Holiday travel is stressful for anyone, but it’s particularly tough if you’re dealing with health problems.  Here are a few tips to ensure that you maximize the odds of having a safe & healthy trip:

Essential:  travel with a readily available health profile.  If you become ill during your trip, quick access to a summary of your health problems, medications, and other pertinent information could literally be a life or death issue.  Type up a summary of your health profile:  age, blood type, medications & dosages, your physicians’ names and phone numbers, and the name of your insurance carrier, your policy number, and their contact informationGoogle makes this simple with an easily customizable health profile tool.  You’ll need a free Google account, but it only takes seconds to establish one.  Check it out at www.google.com/health

Whatever form your medical profile takes – be it a wallet card or typewritten sheet – make certain it’s readily accessible – even if you’re incapacitated.  Keep it in your wallet, or if appropriate, in a passport/boarding pass wallet with a neck strap.

Whatever you do, pack your meds in your carry-on. In your haste to pack for your trip, don’t make the mistake of putting your medications in your checked baggage.  You may make it to your destination just fine, but your baggage might not, leaving you without your prescription meds.  Always pack them in your carry-on, and bring enough to last at least several days longer than your planned trip, just in case you end up stranded somewhere.

Stay hydrated. When traveling by air in particular, drink plenty of fluids and avoid alcohol – or at most, drink in moderation – as alcohol is a diuretic.  And in general, pay particular attention to hydration no matter what your mode of travel.

Keep moving! If you’ll be taking long flights, car trips or otherwise be stationary for long periods of time, get up and move around periodically to minimize the possibility of deep vein thrombosis.  This is one of those “it could never happen to me” things that unfortunately DOES happen to some people, and it can be fatal.  Regardless of your mode of travel, make sure you get up and move about once an hour or so, as deep vein thrombosis can be caused by immobility.

If you’re traveling internationally, get vaccinated well in advance. TripPrep offers information about vaccinations, embassy listings and crime advisories for 200+ countries.  Select your destination and you’ll discover a wealth of information about it, as well as any advisories and concerns. The site does require registration in order to access the information.  Also, check out Travel.State.gov for much useful information.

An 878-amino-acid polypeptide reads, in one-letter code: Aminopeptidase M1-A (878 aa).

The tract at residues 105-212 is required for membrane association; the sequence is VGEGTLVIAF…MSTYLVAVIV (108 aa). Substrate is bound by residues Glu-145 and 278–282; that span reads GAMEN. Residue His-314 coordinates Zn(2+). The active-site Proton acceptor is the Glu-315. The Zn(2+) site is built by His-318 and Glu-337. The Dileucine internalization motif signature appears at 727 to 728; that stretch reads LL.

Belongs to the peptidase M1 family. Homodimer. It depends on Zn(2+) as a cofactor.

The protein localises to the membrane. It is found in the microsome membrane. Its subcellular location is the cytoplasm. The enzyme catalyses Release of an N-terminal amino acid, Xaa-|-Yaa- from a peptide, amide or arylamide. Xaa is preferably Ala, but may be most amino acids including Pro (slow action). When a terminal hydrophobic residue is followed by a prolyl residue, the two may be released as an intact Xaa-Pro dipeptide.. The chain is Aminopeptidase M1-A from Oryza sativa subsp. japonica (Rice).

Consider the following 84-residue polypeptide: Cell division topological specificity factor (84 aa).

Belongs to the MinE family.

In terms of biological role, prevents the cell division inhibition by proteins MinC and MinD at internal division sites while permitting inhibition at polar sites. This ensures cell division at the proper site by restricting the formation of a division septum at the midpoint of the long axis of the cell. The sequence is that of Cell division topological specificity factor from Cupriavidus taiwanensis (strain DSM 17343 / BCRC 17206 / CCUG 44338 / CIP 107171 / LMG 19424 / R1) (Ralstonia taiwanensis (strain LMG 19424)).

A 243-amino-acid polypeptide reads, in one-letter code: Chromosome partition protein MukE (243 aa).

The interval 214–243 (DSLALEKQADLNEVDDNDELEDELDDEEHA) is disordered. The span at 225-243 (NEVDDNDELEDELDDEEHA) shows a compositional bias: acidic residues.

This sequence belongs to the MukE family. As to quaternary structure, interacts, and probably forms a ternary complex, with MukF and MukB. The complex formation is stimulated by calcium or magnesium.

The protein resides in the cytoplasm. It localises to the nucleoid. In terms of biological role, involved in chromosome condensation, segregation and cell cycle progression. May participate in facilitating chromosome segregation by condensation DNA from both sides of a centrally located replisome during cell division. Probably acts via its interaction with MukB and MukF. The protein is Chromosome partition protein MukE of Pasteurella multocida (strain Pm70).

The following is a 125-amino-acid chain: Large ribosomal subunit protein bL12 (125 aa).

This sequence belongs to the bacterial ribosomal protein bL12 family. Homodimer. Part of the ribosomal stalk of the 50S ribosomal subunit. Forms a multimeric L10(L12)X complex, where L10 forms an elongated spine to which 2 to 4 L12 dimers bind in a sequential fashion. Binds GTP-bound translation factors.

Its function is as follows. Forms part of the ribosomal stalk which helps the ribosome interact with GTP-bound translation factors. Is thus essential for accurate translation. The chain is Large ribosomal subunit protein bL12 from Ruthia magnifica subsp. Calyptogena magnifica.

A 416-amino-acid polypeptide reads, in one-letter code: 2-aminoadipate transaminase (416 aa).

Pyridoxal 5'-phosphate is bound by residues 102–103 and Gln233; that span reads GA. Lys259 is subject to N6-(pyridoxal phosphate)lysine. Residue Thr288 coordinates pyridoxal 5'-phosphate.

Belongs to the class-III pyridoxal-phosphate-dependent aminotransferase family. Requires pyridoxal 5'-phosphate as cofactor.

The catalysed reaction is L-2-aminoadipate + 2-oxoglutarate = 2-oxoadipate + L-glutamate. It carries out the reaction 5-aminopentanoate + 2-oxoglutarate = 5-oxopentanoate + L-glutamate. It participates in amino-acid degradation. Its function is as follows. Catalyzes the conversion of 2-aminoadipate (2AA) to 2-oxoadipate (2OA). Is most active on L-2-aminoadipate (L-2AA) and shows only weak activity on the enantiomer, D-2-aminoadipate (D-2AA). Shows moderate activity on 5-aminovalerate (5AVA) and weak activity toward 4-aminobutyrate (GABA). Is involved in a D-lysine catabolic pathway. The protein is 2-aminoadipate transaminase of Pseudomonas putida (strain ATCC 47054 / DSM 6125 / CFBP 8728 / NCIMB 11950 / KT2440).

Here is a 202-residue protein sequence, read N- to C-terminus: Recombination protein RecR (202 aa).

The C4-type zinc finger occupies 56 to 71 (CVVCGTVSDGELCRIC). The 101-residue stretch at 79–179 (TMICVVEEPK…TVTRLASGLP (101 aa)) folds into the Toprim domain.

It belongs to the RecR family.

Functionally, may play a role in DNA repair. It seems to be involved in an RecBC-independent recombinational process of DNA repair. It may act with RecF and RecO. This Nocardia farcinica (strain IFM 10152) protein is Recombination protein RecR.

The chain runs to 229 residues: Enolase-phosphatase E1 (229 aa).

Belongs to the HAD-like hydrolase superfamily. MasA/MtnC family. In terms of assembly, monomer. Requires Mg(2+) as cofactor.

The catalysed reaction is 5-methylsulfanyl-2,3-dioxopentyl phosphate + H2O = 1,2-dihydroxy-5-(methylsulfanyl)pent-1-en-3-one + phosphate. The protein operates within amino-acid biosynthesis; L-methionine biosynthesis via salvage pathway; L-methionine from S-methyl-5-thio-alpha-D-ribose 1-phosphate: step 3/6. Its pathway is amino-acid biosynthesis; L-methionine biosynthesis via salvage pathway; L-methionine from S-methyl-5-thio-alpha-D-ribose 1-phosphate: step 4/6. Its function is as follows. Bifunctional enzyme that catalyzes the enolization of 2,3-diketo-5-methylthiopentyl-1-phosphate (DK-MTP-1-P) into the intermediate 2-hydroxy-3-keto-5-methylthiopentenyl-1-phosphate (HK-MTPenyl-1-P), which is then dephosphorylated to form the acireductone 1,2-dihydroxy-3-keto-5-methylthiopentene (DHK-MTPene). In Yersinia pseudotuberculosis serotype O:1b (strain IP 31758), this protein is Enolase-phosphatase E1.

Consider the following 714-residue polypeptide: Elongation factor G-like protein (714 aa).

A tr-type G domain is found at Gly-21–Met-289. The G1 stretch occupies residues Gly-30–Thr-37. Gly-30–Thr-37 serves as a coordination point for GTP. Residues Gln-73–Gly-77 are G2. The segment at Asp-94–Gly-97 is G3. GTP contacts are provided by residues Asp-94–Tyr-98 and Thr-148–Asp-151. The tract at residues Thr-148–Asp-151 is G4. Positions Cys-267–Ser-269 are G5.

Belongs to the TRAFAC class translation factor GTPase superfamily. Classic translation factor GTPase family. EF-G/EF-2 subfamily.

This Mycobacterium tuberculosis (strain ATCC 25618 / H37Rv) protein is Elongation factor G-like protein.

A little advance planning will ensure that your trip is both happy and healthy.  Start planning today!

Related:  The no-nonsense guide to staying healthy while on the road



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4 Comments on Holiday travel tips for travelers with health issues

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  2. Jay says:

    Great tips! Thank you. Here are a couple of extra ones I try to live by as well:

    1. Keep photocopies of your passport and all pages with you or in a hotel safe. If you lose your passport the copies will be a huge help when you go to the embassy (or consulate) for a new one.

    2. Do not travel overseas with your driver license if you can help it. It gives away your home address and that can be problems later if you are the victim of identity theft / credit fraud overseas. Leave all of your discount cards, memberships, etc at home too. The less information you bring the less you have to worry about losing.

    3. Bring a backpack / travel bag with you and use it. My rule of thumb is never to keep anything in my roll aboard / check in bags that I can’t live without.

    4. Thoroughly examine your bags before you leave your house / hotel for the airport. Sometimes your kids (or family / friends) use your bags and you never know what they left in them. Avoid embarassment / trouble at the airport in security and make sure there’s nothing in there that shouldn’t be.

    Paranoid? Yep… but they’re lessons learned by experience. ;]

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  3. Adriano says:

    My twopence.
    DO bring your driver’s licence. It is often considered as proof of identity, so it can help you if another one is lost/stolen (and, anyway, your address is on the national ID, at least here in Europe)
    – Learn or write down the active ingredients of the prescription drugs you use – and of the ones you cannot use. Many products have different commercial names abroad, and knowing the substances that you can take (or the one which make you feel bad) helps the doctor/chemist to give you the right stuff. Moreover, this allows you to buy cheaper medicines to bring back home.

    [Reply]

  4. [...] Holiday travel tips for travelers with health issues — Help others help you by keeping your health profile close and accessible. Practical Hacks [...]

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